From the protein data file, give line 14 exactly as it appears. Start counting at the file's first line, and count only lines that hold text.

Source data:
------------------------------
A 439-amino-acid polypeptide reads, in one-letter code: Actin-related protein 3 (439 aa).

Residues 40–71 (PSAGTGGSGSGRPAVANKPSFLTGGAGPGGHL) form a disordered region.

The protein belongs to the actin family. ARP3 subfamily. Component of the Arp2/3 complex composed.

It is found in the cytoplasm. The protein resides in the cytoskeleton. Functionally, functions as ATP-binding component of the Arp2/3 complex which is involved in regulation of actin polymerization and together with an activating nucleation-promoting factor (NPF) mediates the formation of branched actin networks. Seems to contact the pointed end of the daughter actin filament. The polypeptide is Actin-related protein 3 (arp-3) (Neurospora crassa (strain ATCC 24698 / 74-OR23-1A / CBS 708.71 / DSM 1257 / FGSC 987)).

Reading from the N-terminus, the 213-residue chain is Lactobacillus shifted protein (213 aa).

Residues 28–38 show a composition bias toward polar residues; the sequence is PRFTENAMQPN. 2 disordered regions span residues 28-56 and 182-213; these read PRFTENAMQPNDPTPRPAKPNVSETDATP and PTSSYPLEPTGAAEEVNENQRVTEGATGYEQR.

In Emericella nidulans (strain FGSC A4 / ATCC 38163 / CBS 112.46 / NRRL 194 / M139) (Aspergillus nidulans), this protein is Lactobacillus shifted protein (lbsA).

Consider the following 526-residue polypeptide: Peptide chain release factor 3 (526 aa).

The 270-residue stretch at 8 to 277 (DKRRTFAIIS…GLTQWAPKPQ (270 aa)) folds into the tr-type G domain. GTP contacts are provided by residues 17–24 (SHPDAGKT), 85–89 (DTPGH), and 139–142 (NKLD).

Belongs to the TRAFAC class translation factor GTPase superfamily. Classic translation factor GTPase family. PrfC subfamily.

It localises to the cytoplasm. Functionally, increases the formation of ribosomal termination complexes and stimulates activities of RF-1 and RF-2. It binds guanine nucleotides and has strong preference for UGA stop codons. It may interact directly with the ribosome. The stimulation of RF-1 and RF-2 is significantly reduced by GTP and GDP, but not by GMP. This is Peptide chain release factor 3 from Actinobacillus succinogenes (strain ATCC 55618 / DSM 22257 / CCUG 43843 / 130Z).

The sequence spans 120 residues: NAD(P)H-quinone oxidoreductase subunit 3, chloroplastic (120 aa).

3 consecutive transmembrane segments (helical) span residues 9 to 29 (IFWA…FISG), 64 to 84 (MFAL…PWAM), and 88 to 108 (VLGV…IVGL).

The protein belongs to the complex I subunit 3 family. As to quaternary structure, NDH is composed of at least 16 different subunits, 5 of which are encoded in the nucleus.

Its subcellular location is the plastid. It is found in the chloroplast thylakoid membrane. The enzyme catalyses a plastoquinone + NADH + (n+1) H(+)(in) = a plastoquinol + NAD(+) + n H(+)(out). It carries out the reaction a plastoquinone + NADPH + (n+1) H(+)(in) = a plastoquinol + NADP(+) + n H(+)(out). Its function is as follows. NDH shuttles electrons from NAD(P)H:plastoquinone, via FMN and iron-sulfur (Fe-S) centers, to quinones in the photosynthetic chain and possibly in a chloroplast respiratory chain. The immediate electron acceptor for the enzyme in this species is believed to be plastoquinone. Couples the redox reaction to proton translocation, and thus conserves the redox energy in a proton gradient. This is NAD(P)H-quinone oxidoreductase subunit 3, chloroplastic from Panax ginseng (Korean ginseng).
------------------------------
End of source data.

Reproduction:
The protein belongs to the complex I subunit 3 family. As to quaternary structure, NDH is composed of at least 16 different subunits, 5 of which are encoded in the nucleus.